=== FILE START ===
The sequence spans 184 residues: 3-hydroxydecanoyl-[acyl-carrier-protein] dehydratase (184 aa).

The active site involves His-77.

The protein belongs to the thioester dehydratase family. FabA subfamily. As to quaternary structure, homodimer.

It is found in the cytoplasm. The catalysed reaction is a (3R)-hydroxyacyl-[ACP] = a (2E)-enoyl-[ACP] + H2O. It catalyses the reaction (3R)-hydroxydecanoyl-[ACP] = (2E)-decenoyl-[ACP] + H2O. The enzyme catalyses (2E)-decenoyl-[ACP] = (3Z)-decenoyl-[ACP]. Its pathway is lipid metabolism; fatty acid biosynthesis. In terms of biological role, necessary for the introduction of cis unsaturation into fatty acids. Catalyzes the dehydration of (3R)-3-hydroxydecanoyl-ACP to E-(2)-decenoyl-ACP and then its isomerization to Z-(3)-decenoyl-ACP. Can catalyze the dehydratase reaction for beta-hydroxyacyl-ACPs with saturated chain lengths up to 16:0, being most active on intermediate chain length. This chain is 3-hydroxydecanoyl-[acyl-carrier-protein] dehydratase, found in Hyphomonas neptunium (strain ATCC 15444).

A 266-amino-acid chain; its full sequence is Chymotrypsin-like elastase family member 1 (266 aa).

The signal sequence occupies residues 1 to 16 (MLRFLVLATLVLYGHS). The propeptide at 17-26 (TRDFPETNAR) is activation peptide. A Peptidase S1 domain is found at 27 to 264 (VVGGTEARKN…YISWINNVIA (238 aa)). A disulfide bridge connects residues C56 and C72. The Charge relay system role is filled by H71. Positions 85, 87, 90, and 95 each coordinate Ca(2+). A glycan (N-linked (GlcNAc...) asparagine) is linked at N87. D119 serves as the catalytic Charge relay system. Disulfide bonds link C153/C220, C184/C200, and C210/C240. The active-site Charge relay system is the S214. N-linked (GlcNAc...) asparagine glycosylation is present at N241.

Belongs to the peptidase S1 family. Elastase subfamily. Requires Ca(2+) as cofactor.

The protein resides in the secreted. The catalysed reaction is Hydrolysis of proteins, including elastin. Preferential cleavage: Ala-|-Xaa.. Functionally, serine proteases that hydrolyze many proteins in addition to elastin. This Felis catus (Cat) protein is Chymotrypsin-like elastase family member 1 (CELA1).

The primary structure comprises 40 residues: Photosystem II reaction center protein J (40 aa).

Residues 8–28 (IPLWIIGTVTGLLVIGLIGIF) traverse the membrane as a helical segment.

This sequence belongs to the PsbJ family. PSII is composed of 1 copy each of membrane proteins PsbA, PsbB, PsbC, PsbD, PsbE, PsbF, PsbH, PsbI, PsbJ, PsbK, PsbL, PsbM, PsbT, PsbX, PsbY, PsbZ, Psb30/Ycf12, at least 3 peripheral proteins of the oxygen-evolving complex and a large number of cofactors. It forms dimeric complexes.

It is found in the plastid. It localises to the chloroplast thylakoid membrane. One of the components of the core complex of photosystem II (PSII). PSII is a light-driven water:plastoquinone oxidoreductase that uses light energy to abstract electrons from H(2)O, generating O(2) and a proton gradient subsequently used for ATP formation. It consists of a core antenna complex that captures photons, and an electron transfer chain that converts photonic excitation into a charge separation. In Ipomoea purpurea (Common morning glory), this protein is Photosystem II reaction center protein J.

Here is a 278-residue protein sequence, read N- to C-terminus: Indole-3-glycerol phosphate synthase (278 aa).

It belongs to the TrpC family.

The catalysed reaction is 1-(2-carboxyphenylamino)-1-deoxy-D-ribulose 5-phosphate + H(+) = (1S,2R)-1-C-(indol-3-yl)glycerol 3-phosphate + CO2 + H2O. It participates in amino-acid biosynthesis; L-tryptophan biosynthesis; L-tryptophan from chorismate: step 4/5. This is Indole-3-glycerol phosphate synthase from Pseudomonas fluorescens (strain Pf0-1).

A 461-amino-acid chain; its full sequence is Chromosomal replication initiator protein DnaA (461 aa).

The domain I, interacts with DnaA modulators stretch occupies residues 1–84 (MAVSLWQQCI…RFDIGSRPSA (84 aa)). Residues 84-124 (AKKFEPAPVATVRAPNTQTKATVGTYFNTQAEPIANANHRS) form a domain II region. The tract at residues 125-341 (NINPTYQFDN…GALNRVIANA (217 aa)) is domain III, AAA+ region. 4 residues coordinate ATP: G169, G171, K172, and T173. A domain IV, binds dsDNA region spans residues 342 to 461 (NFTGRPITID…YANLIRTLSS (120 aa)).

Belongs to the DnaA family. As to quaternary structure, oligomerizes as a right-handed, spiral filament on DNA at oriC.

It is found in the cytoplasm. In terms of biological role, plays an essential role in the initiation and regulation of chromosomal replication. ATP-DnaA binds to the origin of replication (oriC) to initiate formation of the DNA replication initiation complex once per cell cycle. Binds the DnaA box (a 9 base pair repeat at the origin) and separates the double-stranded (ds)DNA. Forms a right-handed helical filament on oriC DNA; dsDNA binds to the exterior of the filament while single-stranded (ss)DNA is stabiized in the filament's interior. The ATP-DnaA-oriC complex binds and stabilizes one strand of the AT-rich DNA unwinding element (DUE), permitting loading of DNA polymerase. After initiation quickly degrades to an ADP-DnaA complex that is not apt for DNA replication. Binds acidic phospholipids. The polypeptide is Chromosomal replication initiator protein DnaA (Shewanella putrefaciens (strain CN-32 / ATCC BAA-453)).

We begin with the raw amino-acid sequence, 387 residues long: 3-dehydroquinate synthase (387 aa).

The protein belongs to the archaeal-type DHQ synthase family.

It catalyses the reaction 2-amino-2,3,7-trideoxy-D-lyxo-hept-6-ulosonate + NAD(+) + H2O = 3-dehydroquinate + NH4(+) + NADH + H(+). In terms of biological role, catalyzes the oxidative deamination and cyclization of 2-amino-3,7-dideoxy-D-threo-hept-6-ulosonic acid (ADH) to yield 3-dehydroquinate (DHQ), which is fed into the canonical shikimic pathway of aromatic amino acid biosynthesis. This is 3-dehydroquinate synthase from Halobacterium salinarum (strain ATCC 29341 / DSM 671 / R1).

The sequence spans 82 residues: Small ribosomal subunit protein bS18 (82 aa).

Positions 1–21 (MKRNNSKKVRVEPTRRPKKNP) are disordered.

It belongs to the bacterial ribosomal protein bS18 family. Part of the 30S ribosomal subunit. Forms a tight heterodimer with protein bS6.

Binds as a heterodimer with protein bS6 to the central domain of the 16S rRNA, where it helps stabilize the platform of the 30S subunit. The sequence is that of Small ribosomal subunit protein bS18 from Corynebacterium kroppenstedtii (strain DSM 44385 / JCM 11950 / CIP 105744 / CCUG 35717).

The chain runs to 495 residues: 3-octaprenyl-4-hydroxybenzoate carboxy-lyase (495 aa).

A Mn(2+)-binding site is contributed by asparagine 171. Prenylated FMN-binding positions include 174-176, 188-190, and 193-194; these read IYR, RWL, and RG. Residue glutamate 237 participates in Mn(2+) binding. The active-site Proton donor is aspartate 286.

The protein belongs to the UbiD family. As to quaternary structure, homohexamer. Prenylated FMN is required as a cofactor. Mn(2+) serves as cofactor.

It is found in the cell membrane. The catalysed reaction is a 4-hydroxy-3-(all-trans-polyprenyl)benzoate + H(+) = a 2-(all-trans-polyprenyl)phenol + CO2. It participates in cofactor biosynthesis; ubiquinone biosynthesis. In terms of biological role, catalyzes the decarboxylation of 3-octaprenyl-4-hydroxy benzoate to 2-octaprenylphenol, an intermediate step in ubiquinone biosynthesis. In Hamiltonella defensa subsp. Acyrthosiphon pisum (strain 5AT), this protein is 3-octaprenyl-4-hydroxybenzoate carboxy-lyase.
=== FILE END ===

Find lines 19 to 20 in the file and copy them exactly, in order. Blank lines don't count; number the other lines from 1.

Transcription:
It is found in the cytoplasm. In terms of biological role, plays an essential role in the initiation and regulation of chromosomal replication. ATP-DnaA binds to the origin of replication (oriC) to initiate formation of the DNA replication initiation complex once per cell cycle. Binds the DnaA box (a 9 base pair repeat at the origin) and separates the double-stranded (ds)DNA. Forms a right-handed helical filament on oriC DNA; dsDNA binds to the exterior of the filament while single-stranded (ss)DNA is stabiized in the filament's interior. The ATP-DnaA-oriC complex binds and stabilizes one strand of the AT-rich DNA unwinding element (DUE), permitting loading of DNA polymerase. After initiation quickly degrades to an ADP-DnaA complex that is not apt for DNA replication. Binds acidic phospholipids. The polypeptide is Chromosomal replication initiator protein DnaA (Shewanella putrefaciens (strain CN-32 / ATCC BAA-453)).

We begin with the raw amino-acid sequence, 387 residues long: 3-dehydroquinate synthase (387 aa).